Thursday, July 18, 2013

What does it cost a business to have its contracts reviewed, redlined, and negotiated?

An “average” sale, purchase, rental, or lease contract takes about an hour or two to thoroughly read and spot issues; a one pager takes less and a multi-document takes more.  Once the attorney is familiar with the subject matter and intent of the parties, the redlining begins.  If the original document was drafted from a one-sided perspective where all of the risk is shifted from the offering party, the edits will be significant.  If the document is generally balanced (where it is a matter of watching out for the occasional slips into greed and selfishness) only a few edits may be necessary. 

Attorneys are taught to “zealously represent their clients.”  To most, this means attempting to shift all the risk, and “while I’m at it, why not slip a few things past the other side.”  The typical response is to take a position at the other extreme with a goal of meeting in the middle.  The redlining process attempts to tip the scales and to find all the “gotchas”.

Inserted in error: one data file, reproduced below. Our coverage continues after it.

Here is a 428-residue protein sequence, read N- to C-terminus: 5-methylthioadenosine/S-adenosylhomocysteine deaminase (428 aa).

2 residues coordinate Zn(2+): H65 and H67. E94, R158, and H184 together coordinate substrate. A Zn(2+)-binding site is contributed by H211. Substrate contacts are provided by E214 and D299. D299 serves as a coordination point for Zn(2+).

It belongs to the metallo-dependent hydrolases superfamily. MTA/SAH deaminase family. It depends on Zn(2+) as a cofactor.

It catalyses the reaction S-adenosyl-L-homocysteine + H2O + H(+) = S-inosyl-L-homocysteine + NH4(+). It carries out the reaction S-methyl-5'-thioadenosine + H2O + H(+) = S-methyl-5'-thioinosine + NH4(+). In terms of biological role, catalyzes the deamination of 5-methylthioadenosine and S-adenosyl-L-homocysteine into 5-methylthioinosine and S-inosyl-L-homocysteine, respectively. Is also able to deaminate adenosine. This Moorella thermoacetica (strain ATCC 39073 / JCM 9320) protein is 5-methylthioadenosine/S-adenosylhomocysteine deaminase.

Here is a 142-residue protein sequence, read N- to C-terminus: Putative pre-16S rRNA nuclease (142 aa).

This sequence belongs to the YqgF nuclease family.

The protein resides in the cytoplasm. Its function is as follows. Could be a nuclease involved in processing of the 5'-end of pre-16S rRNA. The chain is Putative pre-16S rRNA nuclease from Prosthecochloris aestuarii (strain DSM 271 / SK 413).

A seasoned, business-oriented attorney will recognize that client representation means doing business, not negotiating, disputing, and litigating.  He will represent your interests, rather than your position, and offer a balanced agreement to begin with.  In most cases, the other side quickly agrees to consummate the deal because it is such a welcome relief from the many terrible contracts being pushed on businesses.  As an attorney representing the receiving party, a balanced response to a one-sided offer is usually met with the same welcome relief.